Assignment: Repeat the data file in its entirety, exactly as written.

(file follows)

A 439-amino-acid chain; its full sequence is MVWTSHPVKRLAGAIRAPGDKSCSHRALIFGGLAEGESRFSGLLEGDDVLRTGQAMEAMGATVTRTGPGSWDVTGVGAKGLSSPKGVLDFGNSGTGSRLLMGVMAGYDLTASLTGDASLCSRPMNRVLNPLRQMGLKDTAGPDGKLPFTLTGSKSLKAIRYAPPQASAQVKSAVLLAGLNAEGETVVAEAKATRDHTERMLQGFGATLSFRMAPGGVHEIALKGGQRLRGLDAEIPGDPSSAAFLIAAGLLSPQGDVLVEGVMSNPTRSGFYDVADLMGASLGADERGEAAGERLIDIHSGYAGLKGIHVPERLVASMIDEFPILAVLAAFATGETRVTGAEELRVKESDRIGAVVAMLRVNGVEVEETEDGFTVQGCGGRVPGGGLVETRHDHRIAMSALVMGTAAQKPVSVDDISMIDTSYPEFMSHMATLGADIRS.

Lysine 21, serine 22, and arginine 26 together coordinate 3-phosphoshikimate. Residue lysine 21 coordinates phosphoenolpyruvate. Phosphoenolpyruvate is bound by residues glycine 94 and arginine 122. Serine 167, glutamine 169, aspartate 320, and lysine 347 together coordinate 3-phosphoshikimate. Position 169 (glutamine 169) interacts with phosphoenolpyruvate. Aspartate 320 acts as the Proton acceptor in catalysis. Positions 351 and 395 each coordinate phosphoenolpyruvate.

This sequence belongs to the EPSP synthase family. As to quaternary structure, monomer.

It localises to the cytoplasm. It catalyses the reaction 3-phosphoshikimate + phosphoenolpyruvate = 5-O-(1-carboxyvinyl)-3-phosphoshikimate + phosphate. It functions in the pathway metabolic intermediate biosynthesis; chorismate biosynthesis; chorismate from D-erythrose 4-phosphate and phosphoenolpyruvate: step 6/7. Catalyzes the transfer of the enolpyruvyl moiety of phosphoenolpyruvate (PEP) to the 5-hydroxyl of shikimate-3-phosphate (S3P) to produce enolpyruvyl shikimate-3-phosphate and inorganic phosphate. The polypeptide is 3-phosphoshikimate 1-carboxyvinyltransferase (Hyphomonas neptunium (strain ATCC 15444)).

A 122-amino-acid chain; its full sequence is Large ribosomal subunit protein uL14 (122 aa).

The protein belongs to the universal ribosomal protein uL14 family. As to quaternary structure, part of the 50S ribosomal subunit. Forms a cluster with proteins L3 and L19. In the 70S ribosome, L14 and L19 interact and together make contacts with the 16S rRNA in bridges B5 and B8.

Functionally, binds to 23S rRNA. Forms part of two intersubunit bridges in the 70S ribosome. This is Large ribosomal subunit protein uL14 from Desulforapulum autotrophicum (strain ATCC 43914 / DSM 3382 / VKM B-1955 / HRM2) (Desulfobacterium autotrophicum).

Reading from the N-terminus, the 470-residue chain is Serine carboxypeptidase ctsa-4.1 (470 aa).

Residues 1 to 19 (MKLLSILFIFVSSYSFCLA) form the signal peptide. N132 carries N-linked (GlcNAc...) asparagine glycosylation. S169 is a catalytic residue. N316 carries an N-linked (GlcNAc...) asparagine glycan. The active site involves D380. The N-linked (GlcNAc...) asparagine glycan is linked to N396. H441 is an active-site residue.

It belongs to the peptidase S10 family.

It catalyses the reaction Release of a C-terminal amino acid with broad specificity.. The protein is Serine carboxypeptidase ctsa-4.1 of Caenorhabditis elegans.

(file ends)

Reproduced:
A 439-amino-acid chain; its full sequence is MVWTSHPVKRLAGAIRAPGDKSCSHRALIFGGLAEGESRFSGLLEGDDVLRTGQAMEAMGATVTRTGPGSWDVTGVGAKGLSSPKGVLDFGNSGTGSRLLMGVMAGYDLTASLTGDASLCSRPMNRVLNPLRQMGLKDTAGPDGKLPFTLTGSKSLKAIRYAPPQASAQVKSAVLLAGLNAEGETVVAEAKATRDHTERMLQGFGATLSFRMAPGGVHEIALKGGQRLRGLDAEIPGDPSSAAFLIAAGLLSPQGDVLVEGVMSNPTRSGFYDVADLMGASLGADERGEAAGERLIDIHSGYAGLKGIHVPERLVASMIDEFPILAVLAAFATGETRVTGAEELRVKESDRIGAVVAMLRVNGVEVEETEDGFTVQGCGGRVPGGGLVETRHDHRIAMSALVMGTAAQKPVSVDDISMIDTSYPEFMSHMATLGADIRS.

Lysine 21, serine 22, and arginine 26 together coordinate 3-phosphoshikimate. Residue lysine 21 coordinates phosphoenolpyruvate. Phosphoenolpyruvate is bound by residues glycine 94 and arginine 122. Serine 167, glutamine 169, aspartate 320, and lysine 347 together coordinate 3-phosphoshikimate. Position 169 (glutamine 169) interacts with phosphoenolpyruvate. Aspartate 320 acts as the Proton acceptor in catalysis. Positions 351 and 395 each coordinate phosphoenolpyruvate.

This sequence belongs to the EPSP synthase family. As to quaternary structure, monomer.

It localises to the cytoplasm. It catalyses the reaction 3-phosphoshikimate + phosphoenolpyruvate = 5-O-(1-carboxyvinyl)-3-phosphoshikimate + phosphate. It functions in the pathway metabolic intermediate biosynthesis; chorismate biosynthesis; chorismate from D-erythrose 4-phosphate and phosphoenolpyruvate: step 6/7. Catalyzes the transfer of the enolpyruvyl moiety of phosphoenolpyruvate (PEP) to the 5-hydroxyl of shikimate-3-phosphate (S3P) to produce enolpyruvyl shikimate-3-phosphate and inorganic phosphate. The polypeptide is 3-phosphoshikimate 1-carboxyvinyltransferase (Hyphomonas neptunium (strain ATCC 15444)).

A 122-amino-acid chain; its full sequence is Large ribosomal subunit protein uL14 (122 aa).

The protein belongs to the universal ribosomal protein uL14 family. As to quaternary structure, part of the 50S ribosomal subunit. Forms a cluster with proteins L3 and L19. In the 70S ribosome, L14 and L19 interact and together make contacts with the 16S rRNA in bridges B5 and B8.

Functionally, binds to 23S rRNA. Forms part of two intersubunit bridges in the 70S ribosome. This is Large ribosomal subunit protein uL14 from Desulforapulum autotrophicum (strain ATCC 43914 / DSM 3382 / VKM B-1955 / HRM2) (Desulfobacterium autotrophicum).

Reading from the N-terminus, the 470-residue chain is Serine carboxypeptidase ctsa-4.1 (470 aa).

Residues 1 to 19 (MKLLSILFIFVSSYSFCLA) form the signal peptide. N132 carries N-linked (GlcNAc...) asparagine glycosylation. S169 is a catalytic residue. N316 carries an N-linked (GlcNAc...) asparagine glycan. The active site involves D380. The N-linked (GlcNAc...) asparagine glycan is linked to N396. H441 is an active-site residue.

It belongs to the peptidase S10 family.

It catalyses the reaction Release of a C-terminal amino acid with broad specificity.. The protein is Serine carboxypeptidase ctsa-4.1 of Caenorhabditis elegans.